Quantum Break has been removed from Steam and Game Pass, but it's alright

Quantum Break key art
(Image credit: Remedy Entertainment)

Quantum Break, Remedy Entertainment's time-bending shooter about an experiment gone horribly wrong, is no longer available for purchase on Steam—but don't fret too much if you were just now heading to the site to buy it, because it'll probably be back soon.

The game also recently disappeared from Xbox Game Pass, a removal Remedy attributed to expiring licenses. More importantly, the studio said it'll be back once that situation is sorted.

(Image credit: Remedy (Twitter))

A Microsoft representative said that licensing situation also applies to the Steam version of the game, which is why it was removed from sale—and so, it should be back there soon enough, too.

It sucks, but removing games with licensed content after the license expires is something that happens quite often. Music is probably the most common licensed content that ends up causing trouble—that's why Quantum Break's predecessor Alan Wake was removed from Steam in 2017—but just anything can do it. In 2022, for instance, Project Cars and Project Cars 2 were both removed from sale because of expiring car and track licenses.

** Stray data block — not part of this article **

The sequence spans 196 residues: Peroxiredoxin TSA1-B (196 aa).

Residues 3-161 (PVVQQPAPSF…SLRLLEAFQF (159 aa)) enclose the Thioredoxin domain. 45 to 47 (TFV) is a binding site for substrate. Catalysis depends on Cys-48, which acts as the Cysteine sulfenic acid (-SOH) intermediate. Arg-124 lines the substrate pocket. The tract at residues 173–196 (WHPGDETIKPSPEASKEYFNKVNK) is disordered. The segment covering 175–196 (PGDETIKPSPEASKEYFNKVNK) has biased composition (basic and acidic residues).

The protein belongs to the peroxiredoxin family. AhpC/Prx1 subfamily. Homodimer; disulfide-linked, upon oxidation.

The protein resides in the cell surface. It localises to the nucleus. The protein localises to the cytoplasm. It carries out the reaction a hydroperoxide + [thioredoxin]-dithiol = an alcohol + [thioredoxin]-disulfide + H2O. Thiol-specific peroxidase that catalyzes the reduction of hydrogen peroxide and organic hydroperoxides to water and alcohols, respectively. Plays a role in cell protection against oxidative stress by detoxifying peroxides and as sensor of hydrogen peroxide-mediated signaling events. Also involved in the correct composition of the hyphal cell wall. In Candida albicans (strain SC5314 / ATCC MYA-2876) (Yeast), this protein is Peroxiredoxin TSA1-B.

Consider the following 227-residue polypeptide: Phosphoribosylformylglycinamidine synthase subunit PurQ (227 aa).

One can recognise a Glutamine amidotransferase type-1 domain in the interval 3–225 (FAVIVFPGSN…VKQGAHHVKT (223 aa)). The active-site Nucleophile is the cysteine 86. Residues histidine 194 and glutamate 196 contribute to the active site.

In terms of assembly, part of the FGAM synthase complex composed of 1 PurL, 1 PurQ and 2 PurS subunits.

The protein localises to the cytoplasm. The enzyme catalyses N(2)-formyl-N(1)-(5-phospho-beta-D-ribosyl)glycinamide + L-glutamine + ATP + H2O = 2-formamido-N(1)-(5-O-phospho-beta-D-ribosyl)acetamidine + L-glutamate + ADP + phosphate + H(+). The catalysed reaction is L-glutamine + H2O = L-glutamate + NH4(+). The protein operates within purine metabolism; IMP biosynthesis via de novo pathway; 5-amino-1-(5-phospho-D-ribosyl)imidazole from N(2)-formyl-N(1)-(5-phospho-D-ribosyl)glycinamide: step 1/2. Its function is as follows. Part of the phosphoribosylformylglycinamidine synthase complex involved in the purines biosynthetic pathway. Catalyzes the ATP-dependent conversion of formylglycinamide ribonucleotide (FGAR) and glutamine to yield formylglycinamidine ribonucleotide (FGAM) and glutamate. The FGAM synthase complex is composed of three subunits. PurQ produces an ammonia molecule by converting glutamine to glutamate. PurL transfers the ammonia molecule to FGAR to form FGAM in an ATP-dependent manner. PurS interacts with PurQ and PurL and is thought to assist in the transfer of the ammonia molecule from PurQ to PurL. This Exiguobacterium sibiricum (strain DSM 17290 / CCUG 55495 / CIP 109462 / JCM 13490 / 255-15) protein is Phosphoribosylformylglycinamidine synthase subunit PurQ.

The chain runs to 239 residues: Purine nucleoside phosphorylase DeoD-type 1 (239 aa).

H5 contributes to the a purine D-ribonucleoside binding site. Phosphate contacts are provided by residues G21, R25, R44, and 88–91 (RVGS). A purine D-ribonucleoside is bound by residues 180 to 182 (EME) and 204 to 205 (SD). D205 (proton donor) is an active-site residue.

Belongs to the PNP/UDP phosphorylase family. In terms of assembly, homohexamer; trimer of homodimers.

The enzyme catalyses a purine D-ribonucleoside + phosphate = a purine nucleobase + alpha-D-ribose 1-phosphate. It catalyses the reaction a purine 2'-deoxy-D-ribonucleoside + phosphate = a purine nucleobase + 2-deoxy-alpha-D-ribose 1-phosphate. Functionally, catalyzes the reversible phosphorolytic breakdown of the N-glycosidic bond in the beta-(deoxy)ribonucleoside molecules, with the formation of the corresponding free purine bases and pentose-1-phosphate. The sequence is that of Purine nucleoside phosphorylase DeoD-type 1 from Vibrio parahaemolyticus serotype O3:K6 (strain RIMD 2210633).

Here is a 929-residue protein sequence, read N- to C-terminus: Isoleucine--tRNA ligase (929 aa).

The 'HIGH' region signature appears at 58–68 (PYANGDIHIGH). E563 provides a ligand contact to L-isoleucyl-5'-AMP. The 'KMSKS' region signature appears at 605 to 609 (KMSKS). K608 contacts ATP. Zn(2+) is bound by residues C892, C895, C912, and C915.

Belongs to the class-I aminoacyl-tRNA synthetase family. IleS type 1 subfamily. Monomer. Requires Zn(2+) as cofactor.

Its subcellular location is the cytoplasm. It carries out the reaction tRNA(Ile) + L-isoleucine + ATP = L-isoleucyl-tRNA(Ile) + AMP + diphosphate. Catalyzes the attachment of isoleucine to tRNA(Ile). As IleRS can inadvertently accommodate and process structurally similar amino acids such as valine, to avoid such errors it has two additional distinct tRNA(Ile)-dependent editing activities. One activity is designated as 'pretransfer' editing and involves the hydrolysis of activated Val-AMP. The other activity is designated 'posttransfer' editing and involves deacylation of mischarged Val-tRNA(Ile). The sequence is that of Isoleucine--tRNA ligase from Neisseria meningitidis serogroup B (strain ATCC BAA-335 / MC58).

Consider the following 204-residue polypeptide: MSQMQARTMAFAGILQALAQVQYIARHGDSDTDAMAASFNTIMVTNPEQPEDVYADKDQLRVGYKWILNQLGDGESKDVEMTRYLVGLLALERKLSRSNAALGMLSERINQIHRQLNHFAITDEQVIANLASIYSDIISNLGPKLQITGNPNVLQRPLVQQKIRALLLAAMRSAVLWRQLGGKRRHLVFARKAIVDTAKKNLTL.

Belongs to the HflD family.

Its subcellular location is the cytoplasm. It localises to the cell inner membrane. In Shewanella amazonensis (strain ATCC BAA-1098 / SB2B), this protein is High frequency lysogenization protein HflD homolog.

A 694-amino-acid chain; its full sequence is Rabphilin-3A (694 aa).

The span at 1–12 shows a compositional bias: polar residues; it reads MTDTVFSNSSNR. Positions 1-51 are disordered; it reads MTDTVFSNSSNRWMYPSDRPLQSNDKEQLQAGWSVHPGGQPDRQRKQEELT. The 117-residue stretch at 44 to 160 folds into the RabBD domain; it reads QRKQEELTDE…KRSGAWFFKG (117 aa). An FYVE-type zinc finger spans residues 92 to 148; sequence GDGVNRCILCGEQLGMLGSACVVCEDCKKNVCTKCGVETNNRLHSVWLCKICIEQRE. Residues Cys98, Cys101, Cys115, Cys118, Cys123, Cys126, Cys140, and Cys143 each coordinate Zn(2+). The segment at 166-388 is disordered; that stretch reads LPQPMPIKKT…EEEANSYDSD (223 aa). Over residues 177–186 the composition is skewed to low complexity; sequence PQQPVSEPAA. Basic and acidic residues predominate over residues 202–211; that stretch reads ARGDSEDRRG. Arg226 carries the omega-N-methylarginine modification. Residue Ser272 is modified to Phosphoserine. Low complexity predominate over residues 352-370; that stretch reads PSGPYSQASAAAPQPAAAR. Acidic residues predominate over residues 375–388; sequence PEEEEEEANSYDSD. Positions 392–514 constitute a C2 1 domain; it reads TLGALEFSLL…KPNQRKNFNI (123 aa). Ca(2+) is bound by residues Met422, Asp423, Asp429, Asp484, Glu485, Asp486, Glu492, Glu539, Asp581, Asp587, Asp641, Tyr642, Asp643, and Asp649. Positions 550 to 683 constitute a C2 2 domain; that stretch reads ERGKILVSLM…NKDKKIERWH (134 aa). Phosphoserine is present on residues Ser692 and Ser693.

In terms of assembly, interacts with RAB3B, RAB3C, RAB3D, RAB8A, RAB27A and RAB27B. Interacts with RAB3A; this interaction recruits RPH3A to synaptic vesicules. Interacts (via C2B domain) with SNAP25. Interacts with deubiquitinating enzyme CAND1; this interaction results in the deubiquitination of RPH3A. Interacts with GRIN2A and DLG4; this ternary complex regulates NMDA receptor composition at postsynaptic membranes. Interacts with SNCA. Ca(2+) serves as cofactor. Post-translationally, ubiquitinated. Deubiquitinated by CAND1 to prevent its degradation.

In some cases, it's possible to simply remove the offending content and carry on, as Rockstar did with Grand Theft Auto 4. But when the content in question is central to the game experience, as was the case with Project Cars, publishers have to decide whether it's worth the hassle and expense to renegotiate the license deals. On older games that aren't really selling anymore, the answer is often "no."

(If you're curious, here are 15 other reasons that games disappear from Steam. Some of them are pretty weird.)

Fortunately for Remedy fans, publisher Microsoft answered "yes" to the question of Alan Wake, and brought it back on sale in 2018. It's also confirmed to be doing the same for Quantum Break—for Game Pass, at least. I've reached out to confirm whether that's the case for the Steam version as well, and will update if I receive a reply.

Andy Chalk

Andy has been gaming on PCs from the very beginning, starting as a youngster with text adventures and primitive action games on a cassette-based TRS80. From there he graduated to the glory days of Sierra Online adventures and Microprose sims, ran a local BBS, learned how to build PCs, and developed a longstanding love of RPGs, immersive sims, and shooters. He began writing videogame news in 2007 for The Escapist and somehow managed to avoid getting fired until 2014, when he joined the storied ranks of PC Gamer. He covers all aspects of the industry, from new game announcements and patch notes to legal disputes, Twitch beefs, esports, and Henry Cavill. Lots of Henry Cavill.